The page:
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Stories of Resilience

Mid-Pandemic New York


What is New York City without its defining hustle and bustle? It's a new place altogether I have come to find out. 
New York in June 2019

by Maria Luisa Mendiola

2 months ago


Settling back to New York City left me exhausted, hence why you didn’t hear from me last week. Coming back to the city, is like moving into a new city. The streets are not as vacant as when we left, but the air is bursting with humble grief. The city is no longer in a pause, but instead waking up slowly from its lethargic slumber, right on time for scalding summer temperatures.

Summer this year has no clear delineation because the massive exodus that characterizes NYC summers, started in March. Restaurants that survived the last 3 months have thrown their tables and cutlery to the curbside, trying to lure New Yorkers, who are clutching to their wallets for the first time. Some people try to pretend they are in a rush, the lingering effect of the New York ratrace, to get back to their couch. I make a concerted effort to greet any face I recognize on my street, saying “Hello,” but really meaning “I am glad you survived.”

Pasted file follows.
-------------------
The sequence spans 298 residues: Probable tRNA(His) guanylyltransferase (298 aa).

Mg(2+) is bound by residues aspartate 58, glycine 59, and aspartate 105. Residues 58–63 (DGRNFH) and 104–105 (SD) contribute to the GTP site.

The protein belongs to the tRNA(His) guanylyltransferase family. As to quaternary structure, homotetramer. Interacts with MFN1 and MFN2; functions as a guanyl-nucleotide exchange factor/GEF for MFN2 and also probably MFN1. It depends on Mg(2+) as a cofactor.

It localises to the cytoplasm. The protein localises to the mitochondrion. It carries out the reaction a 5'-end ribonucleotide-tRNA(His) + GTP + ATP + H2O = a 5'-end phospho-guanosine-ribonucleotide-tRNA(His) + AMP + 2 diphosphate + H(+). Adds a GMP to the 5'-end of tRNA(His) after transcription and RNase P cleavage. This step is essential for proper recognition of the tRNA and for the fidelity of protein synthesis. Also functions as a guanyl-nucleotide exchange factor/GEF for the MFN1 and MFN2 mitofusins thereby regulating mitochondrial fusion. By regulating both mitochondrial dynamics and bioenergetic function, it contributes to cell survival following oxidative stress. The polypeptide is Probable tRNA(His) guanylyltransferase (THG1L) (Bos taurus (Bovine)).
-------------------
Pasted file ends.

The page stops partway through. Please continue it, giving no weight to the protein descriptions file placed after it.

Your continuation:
Our street got bruised from the protests and some businesses are still boarded up. There are more dogs in the neighborhood, or perhaps it feels that way because I now desperately look for them, so that our pup has someone to play with. The nearby dog run is temporarily closed and the closest park opens only on weekends, due to lack of volunteers. A mask that before was thought to be a fad reserved for countries in Asia, now is obligatory if you want to run any errand. Most people wear their masks, either under or over their nose, with it sending a clear message that masks are no longer stigmatized, because the lack of testing has made us all technically sick. And regular hospital visits that before took an hour, now take 3. 

Our city has taken a beating and while we had the privilege to leave before the peak of the pandemic, we are reluctant to give up on the dream to live and grow our careers here. I asked a friend, who owns a salon in the city, if we choose to stick around because we want to, because this city demands a higher caliber from us, or is it because we have incorporated here, started tangible businesses that legally bound us to be here? Whatever the reason, as I watched fireworks spurt out of the Empire State Building for the 4th of July, while discussing anti-Black racism with my friends, I know that this is where I am meant to be. This is not the first time I question my decision to live in NYC, and I am sure this won’t be my last. I welcome the questioning because it offers an opportunity to strengthen my resolve. 

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